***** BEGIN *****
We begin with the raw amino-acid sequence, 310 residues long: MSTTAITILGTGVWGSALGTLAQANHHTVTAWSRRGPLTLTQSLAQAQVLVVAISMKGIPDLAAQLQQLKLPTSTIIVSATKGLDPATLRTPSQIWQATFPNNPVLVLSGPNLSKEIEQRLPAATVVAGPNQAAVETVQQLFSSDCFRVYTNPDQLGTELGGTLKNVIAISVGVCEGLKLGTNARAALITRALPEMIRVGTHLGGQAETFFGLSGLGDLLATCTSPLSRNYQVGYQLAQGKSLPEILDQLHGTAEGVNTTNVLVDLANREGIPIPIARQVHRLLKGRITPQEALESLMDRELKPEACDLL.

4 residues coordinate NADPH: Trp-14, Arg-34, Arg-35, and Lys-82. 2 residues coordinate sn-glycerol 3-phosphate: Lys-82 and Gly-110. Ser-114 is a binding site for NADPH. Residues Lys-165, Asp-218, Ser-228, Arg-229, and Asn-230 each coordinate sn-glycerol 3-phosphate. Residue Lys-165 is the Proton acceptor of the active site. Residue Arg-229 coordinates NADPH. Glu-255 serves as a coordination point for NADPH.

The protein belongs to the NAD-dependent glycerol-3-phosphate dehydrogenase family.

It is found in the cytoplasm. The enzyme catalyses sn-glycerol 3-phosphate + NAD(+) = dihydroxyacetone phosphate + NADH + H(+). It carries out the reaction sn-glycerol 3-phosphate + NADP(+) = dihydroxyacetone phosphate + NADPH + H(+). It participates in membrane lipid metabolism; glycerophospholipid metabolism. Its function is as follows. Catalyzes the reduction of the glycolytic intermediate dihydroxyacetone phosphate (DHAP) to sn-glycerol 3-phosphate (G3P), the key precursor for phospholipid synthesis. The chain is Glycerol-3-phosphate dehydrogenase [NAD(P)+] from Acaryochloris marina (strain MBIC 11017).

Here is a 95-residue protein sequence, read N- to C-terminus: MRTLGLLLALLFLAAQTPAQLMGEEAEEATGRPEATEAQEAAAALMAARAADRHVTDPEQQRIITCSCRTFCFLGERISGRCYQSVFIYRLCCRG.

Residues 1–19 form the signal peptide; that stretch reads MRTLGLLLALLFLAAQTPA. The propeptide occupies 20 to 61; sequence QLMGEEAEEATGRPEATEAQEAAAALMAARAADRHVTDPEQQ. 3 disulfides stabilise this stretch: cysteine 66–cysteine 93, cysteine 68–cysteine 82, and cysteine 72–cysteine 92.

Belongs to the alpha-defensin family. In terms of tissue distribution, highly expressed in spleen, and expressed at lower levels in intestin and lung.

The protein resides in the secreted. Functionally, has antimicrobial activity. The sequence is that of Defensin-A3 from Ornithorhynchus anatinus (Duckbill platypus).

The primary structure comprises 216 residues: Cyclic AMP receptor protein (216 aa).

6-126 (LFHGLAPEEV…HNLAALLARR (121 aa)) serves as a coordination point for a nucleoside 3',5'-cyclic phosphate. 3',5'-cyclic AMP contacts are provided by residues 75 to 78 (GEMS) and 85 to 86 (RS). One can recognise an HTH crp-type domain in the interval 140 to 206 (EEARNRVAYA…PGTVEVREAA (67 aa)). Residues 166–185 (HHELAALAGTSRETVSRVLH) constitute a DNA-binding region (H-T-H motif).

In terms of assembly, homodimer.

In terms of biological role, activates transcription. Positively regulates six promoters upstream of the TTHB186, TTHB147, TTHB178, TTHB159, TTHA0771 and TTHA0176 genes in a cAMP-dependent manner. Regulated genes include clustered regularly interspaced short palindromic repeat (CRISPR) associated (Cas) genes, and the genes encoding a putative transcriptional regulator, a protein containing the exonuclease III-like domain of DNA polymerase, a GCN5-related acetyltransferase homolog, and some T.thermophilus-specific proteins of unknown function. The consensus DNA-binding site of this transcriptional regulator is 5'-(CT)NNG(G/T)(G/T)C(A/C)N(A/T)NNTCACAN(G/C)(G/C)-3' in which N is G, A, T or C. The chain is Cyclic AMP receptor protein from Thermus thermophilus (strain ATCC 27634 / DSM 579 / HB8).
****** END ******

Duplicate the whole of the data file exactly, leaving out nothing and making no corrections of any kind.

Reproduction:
We begin with the raw amino-acid sequence, 310 residues long: MSTTAITILGTGVWGSALGTLAQANHHTVTAWSRRGPLTLTQSLAQAQVLVVAISMKGIPDLAAQLQQLKLPTSTIIVSATKGLDPATLRTPSQIWQATFPNNPVLVLSGPNLSKEIEQRLPAATVVAGPNQAAVETVQQLFSSDCFRVYTNPDQLGTELGGTLKNVIAISVGVCEGLKLGTNARAALITRALPEMIRVGTHLGGQAETFFGLSGLGDLLATCTSPLSRNYQVGYQLAQGKSLPEILDQLHGTAEGVNTTNVLVDLANREGIPIPIARQVHRLLKGRITPQEALESLMDRELKPEACDLL.

4 residues coordinate NADPH: Trp-14, Arg-34, Arg-35, and Lys-82. 2 residues coordinate sn-glycerol 3-phosphate: Lys-82 and Gly-110. Ser-114 is a binding site for NADPH. Residues Lys-165, Asp-218, Ser-228, Arg-229, and Asn-230 each coordinate sn-glycerol 3-phosphate. Residue Lys-165 is the Proton acceptor of the active site. Residue Arg-229 coordinates NADPH. Glu-255 serves as a coordination point for NADPH.

The protein belongs to the NAD-dependent glycerol-3-phosphate dehydrogenase family.

It is found in the cytoplasm. The enzyme catalyses sn-glycerol 3-phosphate + NAD(+) = dihydroxyacetone phosphate + NADH + H(+). It carries out the reaction sn-glycerol 3-phosphate + NADP(+) = dihydroxyacetone phosphate + NADPH + H(+). It participates in membrane lipid metabolism; glycerophospholipid metabolism. Its function is as follows. Catalyzes the reduction of the glycolytic intermediate dihydroxyacetone phosphate (DHAP) to sn-glycerol 3-phosphate (G3P), the key precursor for phospholipid synthesis. The chain is Glycerol-3-phosphate dehydrogenase [NAD(P)+] from Acaryochloris marina (strain MBIC 11017).

Here is a 95-residue protein sequence, read N- to C-terminus: MRTLGLLLALLFLAAQTPAQLMGEEAEEATGRPEATEAQEAAAALMAARAADRHVTDPEQQRIITCSCRTFCFLGERISGRCYQSVFIYRLCCRG.

Residues 1–19 form the signal peptide; that stretch reads MRTLGLLLALLFLAAQTPA. The propeptide occupies 20 to 61; sequence QLMGEEAEEATGRPEATEAQEAAAALMAARAADRHVTDPEQQ. 3 disulfides stabilise this stretch: cysteine 66–cysteine 93, cysteine 68–cysteine 82, and cysteine 72–cysteine 92.

Belongs to the alpha-defensin family. In terms of tissue distribution, highly expressed in spleen, and expressed at lower levels in intestin and lung.

The protein resides in the secreted. Functionally, has antimicrobial activity. The sequence is that of Defensin-A3 from Ornithorhynchus anatinus (Duckbill platypus).

The primary structure comprises 216 residues: Cyclic AMP receptor protein (216 aa).

6-126 (LFHGLAPEEV…HNLAALLARR (121 aa)) serves as a coordination point for a nucleoside 3',5'-cyclic phosphate. 3',5'-cyclic AMP contacts are provided by residues 75 to 78 (GEMS) and 85 to 86 (RS). One can recognise an HTH crp-type domain in the interval 140 to 206 (EEARNRVAYA…PGTVEVREAA (67 aa)). Residues 166–185 (HHELAALAGTSRETVSRVLH) constitute a DNA-binding region (H-T-H motif).

In terms of assembly, homodimer.

In terms of biological role, activates transcription. Positively regulates six promoters upstream of the TTHB186, TTHB147, TTHB178, TTHB159, TTHA0771 and TTHA0176 genes in a cAMP-dependent manner. Regulated genes include clustered regularly interspaced short palindromic repeat (CRISPR) associated (Cas) genes, and the genes encoding a putative transcriptional regulator, a protein containing the exonuclease III-like domain of DNA polymerase, a GCN5-related acetyltransferase homolog, and some T.thermophilus-specific proteins of unknown function. The consensus DNA-binding site of this transcriptional regulator is 5'-(CT)NNG(G/T)(G/T)C(A/C)N(A/T)NNTCACAN(G/C)(G/C)-3' in which N is G, A, T or C. The chain is Cyclic AMP receptor protein from Thermus thermophilus (strain ATCC 27634 / DSM 579 / HB8).